Stephanie Flanders on seeing investment from the inside

Stephanie Flanders 700 x 450

A lot of things in the investment world have changed since Stephanie Flanders was at the BBC, yet it has been just over two years since the previous economics editor joined JP Morgan Asset Management as chief market strategist for the UK and Europe. While many saw the move as a surprising one, her arrival at the fund group was a natural next step.

Prior to joining the broadcaster in 2002, Flanders’ colourful career involved four years as an advisor and speechwriter to US Treasury secretary Larry Summers, where she was closely involved in the management of the emerging market financial crisis in the late 1990s, as well as stints at the FT and New York Times. However, she started out as an economist at the London Business School and Institute for Fiscal Studies.

She says: “Economics was at the heart of the news stories when I was growing up in the 1980s. I have always wanted to understand and be able to explain what was happening in the world, and most things tend to be around economics and finance. Once you see the world that way it is hard to see it any other way.

“But I have always been more of an economist than a journalist so in that sense, inevitably, I wasn’t going to do the job forever.”

And so it was that after five years as economics editor Flanders left for the City in 2013. Despite missing working at the BBC, in particular at Radio 4, she says she is happy to leave behind “the daily hamster wheel” of the 10 o’clock news and trying to condense a story into two-minutes’ worth of television.

“For me, [the move] was about learning the investment management business from the inside because that is something I knew was important to the global economy,” she says.

I am also enjoying being somewhere that it is truly global. The BBC is still quite centred on the UK, particularly at the moment.”

Indeed, she says she is happy not to be in her old role during the EU referendum campaign, as having to present the costs and benefits of staying or not would be difficult.

She says: “The challenge at the BBC is that you have to be an expert and show your judgment but you cannot do that in a way that is politically imbalanced.

“I used to find that a struggle; not because I had strong views but because you have to be fair on both sides, all the while doing live television. It is difficult for the BBC because it is perceived to be pro-European and it will be concerned and defensive about it. It may mean it not covering it very well.”

Many would see a move from being a journalist to working as a market strategist for one of the world’s biggest financial institutions as intimidating but Flanders found the transition easier than expected.

“They’ve been really nice to me,” she says. “It was a good transition and I was talking to clients very quickly. I was lucky because people knew who I was and there was a great demand for me to talk to clients.”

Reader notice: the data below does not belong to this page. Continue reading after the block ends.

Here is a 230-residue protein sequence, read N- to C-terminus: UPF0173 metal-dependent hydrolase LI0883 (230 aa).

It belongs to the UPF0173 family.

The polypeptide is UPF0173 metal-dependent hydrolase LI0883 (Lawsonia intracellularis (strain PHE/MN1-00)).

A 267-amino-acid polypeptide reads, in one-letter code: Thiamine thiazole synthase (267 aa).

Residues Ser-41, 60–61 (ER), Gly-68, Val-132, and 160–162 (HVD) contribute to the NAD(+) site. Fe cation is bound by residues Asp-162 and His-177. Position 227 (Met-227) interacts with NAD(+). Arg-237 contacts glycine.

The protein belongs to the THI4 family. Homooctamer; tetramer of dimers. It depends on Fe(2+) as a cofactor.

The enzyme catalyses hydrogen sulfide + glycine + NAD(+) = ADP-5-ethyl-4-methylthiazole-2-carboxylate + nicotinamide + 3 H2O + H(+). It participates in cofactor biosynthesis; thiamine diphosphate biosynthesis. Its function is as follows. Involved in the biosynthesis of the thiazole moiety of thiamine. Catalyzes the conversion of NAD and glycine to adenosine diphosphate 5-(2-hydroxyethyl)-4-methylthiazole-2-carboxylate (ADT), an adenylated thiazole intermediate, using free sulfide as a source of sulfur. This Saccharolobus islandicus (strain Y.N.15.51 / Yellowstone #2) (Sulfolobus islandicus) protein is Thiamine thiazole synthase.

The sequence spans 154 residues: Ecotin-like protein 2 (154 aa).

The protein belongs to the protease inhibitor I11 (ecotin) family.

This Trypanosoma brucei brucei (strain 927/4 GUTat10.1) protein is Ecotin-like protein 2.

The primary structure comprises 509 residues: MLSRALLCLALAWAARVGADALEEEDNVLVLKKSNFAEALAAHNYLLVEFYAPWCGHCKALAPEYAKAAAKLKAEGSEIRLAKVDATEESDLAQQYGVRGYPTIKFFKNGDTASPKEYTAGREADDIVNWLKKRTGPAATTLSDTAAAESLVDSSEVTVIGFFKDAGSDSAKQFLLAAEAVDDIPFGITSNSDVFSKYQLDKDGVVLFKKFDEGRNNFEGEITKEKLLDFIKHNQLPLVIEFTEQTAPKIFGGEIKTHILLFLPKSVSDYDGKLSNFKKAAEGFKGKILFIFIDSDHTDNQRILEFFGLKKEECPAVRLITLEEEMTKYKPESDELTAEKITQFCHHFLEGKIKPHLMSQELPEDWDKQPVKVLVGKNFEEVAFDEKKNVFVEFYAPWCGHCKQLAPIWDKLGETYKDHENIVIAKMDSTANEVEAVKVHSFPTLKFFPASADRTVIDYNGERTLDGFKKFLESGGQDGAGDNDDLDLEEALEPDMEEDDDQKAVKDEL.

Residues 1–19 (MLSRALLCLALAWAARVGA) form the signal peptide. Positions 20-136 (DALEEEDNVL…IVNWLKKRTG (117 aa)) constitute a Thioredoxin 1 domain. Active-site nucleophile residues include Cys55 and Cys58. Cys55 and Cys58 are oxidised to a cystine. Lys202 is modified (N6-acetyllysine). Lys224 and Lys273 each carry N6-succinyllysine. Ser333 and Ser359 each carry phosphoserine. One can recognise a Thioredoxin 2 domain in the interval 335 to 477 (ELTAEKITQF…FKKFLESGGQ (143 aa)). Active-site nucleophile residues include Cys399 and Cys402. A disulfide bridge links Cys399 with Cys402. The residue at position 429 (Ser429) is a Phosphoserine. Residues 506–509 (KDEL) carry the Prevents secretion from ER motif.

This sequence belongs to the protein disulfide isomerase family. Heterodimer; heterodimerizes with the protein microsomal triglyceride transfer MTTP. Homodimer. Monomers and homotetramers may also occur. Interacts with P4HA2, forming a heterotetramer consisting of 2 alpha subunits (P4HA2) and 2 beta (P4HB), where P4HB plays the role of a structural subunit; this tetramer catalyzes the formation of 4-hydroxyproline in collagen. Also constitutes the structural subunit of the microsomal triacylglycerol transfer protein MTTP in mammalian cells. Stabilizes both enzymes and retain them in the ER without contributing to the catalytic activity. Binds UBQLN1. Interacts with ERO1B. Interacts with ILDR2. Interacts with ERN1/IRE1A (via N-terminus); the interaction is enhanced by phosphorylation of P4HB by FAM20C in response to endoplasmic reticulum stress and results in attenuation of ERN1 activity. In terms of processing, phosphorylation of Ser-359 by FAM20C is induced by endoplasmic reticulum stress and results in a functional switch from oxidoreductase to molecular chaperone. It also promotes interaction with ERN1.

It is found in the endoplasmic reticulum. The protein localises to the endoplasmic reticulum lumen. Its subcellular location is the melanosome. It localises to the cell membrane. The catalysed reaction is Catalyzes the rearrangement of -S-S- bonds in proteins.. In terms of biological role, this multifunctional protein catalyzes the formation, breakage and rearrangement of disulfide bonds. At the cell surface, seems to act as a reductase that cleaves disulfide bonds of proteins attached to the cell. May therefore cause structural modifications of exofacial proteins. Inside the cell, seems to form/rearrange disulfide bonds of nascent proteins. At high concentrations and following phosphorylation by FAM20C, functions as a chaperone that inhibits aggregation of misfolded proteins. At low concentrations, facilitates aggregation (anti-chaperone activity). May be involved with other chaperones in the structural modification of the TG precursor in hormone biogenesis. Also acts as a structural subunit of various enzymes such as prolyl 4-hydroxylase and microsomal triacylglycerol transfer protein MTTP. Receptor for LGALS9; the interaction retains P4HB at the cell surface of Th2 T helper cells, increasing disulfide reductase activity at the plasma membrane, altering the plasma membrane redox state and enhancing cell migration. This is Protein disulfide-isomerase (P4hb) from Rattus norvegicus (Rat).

Flanders likely had the pick of the bunch when it came to choosing what asset manager to work for but her reasons for deciding on JP Morgan go further than just its global reach.

She says: “It is probably one of the very few institutions that has maintained people’s confidence and respect throughout this whole financial crisis period. Even just looking at share prices, there are only two institutions trading above where they were in 2009. There is no other institution I would have felt as comfortable coming to work for.”

“Also, for me, the asset management side was attractive because I am not very interested in the short-term trading mentality. As an economist and policy person I think asset management incentives are more aligned with the broader public interest.”

When it comes to the challenges of the role, however, Flanders says the most difficult has been learning how to deal with the compliance aspects.

She says: “People have strong views about the regulation of banks, and I think we are in favour of many of the changes that have happened, but a lot of the policy and the academic communities are very ignorant about what these controls actually mean internally.

“My friends in think tanks and former journalistic colleagues have no idea how much know-your-customer rules or conduct regulations change our day-to-day business.

“The amount of control and how that affects our ability to do business, particularly when it comes to small businesses or developing country clients, is really eye opening. It stops us from doing things that a lot of people would like us to do.”

Flanders recognises public opinion has marked economists as misleading or untrustworthy since the financial crisis of 2008.

She says: “Economists have had a bit of a rethink because there were some quite big holes in their analyses, particularly that of the academic economists. Some of the analysis of the financial sector turned out to be missing rather key elements. It is a question of trust.”

As for today’s markets, Flanders describes them as hesitant and lacking in confidence.

She says: “Most of the fundamentals today look OK but not great. It is hard to get excited by developed markets, as investors get easily distracted by the bad news.

“One of the dangers before the financial crisis was that people were suspending their disbelief. Our stories now are not that beautiful, they are a bit messier, but maybe they have more reality in them.”

Five questions

What’s the best advice you’ve received? 

Think before you speak.

What has had the most significant impact on financial advice in the last year?

Clients asking tougher questions.

What keeps you awake at night? 

Britain leaving the EU.

If I was in charge of the FCA for a day, I would… 

Get all the staff to spend a week working in the compliance department of a bank.

Any advice for new advisers? 

Before you try to discuss a product to clients, try explaining it to your kids.